The PBGC Relief Guidance

The PBGC also has provided relief to plans and plan sponsors in affected areas with respect to certain filing deadlines and penalties.14 The guidance is issued separately for each state in which certain areas have been designated as disaster areas, with those areas specified, and covers deadlines related to premium filings and other notices and filings. For single-employer plans, PBGC premiums that would otherwise be due to be paid on October 16, 2017 are now due on January 31, 2018, although interest will be added to the delayed payment of approximately 1 percent per quarter.

Additional Guidance Is Possible

Plan sponsors might wish to check the agency webpages devoted to disaster relief15 on a regular basis because the agencies have indicated that they will expand existing relief provisions and will add additional relief as necessary. Relief for victims of Hurricane Maria is likely to be formalized as soon as the agencies can do so. Also, the agencies have invited those affected by Hurricanes Harvey, Irma or Maria but not covered by any of the existing guidance to contact them directly to discuss individual relief on a case-by-case basis.

How Sibson Can Help

Sibson works with plan sponsors and their attorneys on compliance issues.

Sibson consultants can work with employers to determine if affected plans or plan participants would benefit from any of the agency-provided relief.

Sibson compliance consultants can assist in preparing documents necessary to implement relief programs such as leave-based donation programs, in drafting amendments to adopt relief provisions when necessary, and in preparing supporting documentation, such as application forms or certifications in order to support the administration of such programs.

Questions?

To discuss this guidance, contact your Sibson consultant or the Sibson office nearest you.

 

1 When the Disaster Tax Relief Act (Public Law No: 115-63) is available online, it will be accessible from the Public and Private Laws page of the Government Printing Office website. Until then, refer to the House Bill (H,R. 3823) on Congress’s website.

2 The guidance is available on the Help for Victims of Hurricane Harvey page on the IRS website.

3 The guidance is available on the Help for Victims of Hurricanes Irma and Maria page on the IRS website.

4 A Recap of Key Tax Relief Provisions Available Following Harvey, Irma and Maria is available on the IRS website. At the time this Update was written, the agencies had started to issue guidance to address the evolving situation concerning the California wildfires. See guidance on the Tax Relief for Victims of Wildfires in California page on the IRS website and Disaster Relief Relating to PBGC Deadlines in Response to Wildfires in California.

5 In addition, for those affected by the hurricanes, the Centers for Medicare & Medicaid Services has announced special enrollment periods for 2018 Medicare coverage and coverage under the Affordable Care Act state Exchanges/federal Marketplace. We will cover that news in a subsequent Update.

6 See IR 2017-160, issued September 26, 2017

7 Defined benefit and money purchase plans may not make hardship distributions pursuant to Announcements 2017-11 and 2017-13 except from separate accounts, if any, containing rollovers or employee contributions.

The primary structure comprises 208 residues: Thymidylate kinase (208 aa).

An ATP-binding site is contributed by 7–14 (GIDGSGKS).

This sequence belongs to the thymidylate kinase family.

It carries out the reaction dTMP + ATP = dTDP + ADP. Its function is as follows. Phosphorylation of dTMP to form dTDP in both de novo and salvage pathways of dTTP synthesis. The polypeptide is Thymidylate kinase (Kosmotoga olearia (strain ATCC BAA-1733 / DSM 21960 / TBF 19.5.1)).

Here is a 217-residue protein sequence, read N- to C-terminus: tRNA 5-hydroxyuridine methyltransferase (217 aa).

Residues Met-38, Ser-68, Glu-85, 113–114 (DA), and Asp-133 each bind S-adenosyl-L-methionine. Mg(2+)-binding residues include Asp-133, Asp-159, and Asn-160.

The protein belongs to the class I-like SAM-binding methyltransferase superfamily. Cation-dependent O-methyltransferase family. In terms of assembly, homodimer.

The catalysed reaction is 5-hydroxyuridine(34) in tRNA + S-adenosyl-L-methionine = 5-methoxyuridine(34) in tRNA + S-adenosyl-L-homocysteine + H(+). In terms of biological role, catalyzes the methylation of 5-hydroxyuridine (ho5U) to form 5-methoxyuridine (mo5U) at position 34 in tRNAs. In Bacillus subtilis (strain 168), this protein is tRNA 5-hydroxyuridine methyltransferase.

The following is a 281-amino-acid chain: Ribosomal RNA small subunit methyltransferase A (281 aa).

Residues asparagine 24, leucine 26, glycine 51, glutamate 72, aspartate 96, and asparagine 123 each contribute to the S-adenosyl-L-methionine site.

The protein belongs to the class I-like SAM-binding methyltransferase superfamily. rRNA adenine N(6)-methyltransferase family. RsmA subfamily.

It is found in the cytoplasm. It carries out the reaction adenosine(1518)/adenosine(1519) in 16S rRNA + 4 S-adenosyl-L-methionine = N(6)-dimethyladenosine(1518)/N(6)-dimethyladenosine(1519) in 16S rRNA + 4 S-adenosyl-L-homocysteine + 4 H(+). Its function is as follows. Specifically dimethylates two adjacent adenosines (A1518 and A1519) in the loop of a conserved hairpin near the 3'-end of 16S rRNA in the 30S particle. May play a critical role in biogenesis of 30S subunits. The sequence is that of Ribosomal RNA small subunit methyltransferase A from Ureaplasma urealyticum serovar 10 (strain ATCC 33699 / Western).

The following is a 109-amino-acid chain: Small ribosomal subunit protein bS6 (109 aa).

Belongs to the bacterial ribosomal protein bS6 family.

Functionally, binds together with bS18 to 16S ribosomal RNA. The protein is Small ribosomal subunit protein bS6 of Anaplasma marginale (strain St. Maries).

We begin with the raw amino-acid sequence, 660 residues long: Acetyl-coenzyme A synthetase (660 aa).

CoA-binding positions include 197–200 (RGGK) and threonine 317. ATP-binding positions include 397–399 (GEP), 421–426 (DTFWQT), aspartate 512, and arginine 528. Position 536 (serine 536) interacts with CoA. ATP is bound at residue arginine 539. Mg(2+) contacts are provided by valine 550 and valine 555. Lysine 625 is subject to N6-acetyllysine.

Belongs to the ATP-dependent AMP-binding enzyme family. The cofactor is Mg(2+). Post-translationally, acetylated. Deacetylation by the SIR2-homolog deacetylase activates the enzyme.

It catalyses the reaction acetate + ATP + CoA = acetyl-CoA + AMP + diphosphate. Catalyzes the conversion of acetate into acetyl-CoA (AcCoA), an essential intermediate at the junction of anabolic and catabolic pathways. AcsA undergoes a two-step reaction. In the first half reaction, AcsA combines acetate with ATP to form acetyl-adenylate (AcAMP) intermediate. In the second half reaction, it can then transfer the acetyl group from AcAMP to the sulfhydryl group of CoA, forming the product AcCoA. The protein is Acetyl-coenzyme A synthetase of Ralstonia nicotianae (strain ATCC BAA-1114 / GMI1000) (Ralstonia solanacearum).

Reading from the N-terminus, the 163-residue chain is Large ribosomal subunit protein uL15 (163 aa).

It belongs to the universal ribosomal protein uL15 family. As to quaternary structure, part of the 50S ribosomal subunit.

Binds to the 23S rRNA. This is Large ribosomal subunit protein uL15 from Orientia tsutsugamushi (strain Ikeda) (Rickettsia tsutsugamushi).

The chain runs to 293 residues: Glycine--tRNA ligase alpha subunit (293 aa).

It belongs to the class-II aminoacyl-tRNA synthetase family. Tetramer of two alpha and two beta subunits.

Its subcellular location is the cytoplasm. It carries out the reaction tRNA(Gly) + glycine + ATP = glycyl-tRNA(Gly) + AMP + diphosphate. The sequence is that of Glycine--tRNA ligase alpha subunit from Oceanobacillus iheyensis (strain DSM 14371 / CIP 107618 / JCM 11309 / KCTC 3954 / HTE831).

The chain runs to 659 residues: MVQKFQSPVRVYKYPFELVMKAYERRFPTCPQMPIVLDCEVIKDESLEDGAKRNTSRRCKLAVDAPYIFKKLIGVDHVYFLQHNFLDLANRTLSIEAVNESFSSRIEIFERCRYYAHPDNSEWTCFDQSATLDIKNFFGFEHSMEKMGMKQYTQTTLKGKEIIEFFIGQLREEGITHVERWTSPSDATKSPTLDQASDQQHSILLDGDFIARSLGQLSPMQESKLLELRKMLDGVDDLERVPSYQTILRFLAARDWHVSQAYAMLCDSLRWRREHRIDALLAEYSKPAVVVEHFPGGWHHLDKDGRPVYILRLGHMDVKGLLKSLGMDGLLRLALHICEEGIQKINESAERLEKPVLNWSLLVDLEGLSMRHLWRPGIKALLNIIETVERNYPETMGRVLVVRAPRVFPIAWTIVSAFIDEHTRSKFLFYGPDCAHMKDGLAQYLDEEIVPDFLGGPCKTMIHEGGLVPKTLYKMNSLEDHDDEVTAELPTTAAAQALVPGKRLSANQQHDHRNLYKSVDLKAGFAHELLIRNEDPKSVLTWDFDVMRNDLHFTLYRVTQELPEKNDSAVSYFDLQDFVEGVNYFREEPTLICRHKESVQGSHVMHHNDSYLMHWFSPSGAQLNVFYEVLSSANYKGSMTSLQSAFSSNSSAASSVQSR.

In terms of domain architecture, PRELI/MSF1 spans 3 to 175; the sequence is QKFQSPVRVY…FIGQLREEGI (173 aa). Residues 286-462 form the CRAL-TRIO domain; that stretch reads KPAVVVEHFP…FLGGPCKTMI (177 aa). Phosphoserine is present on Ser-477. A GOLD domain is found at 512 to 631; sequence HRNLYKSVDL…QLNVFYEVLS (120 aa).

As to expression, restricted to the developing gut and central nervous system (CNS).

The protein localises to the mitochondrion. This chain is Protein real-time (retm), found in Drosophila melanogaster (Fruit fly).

8 Although guidance specific to Hurricane Maria has not yet been issued, IR 2017-160, which is subtitled “A Recap of Key Tax Relief Provisions Available Following Harvey, Irma and Maria,” issued September 26, 2017, appears to indicate that hardship distributions for any reason arising from Hurricane Maria also are permitted.

9 The Disaster Relief Act increased the maximum loan amount from $50,000 to $100,000. See the Disaster Relief Act regarding eligibility criteria, applicable dates and conditions for tax relief.

10 See DOL Release 17-1297-NAT, dated 9/15/2017.

11 See DOL Release 17-1216-NAT, dated 8/30/2017, extended to Hurricane Irma in DOL Release 17-1297-NAT, referenced in footnote 10. See DOL Release 17-1255-NAT, which states that the Employee Benefits Security Administration is working to extend relief to victims of Hurricane Maria.

12 See the Hurricane Harvey & HIPAA Bulletin and the Hurricane Irma & HIPAA Bulletin.

13 See these IRS News Releases: IR-2017-135 (August 28, 2017), IR-2017-150 (September 12, 2017) and PR-2017-02, (September 22, 2017) and VI-2017-02 (September 22, 2017).

14 See the Disaster Relief Announcements page on the PBGC website.

15 The IRS webpage is Tax Relief in Disaster Situations. EBSA’s webpage is Disaster Relief. The HHS webpage is HHS Hurricane Response Updates. The PBGC webpage is Disaster Relief Announcements.

 

Update is Sibson Consulting’s electronic newsletter summarizing compliance news. Update is for informational purposes only and should not be construed as legal advice. It is not intended to provide guidance on current laws or pending legislation. On all issues involving the interpretation or application of laws and regulations, plan sponsors should rely on their attorneys for legal advice.

 

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News Highlights:

  • Congress and multiple federal agencies have taken steps designed to help victims of Hurricanes Harvey, Irma and Maria.
  • A new law allows plans to offer more generous terms to certain affected participants for certain retirement plan distributions and loans.
  • The agencies’ guidance is intended to ameliorate hardships experienced by participants and beneficiaries, as well as by plan administrators, in accessing benefits under health and retirement plans.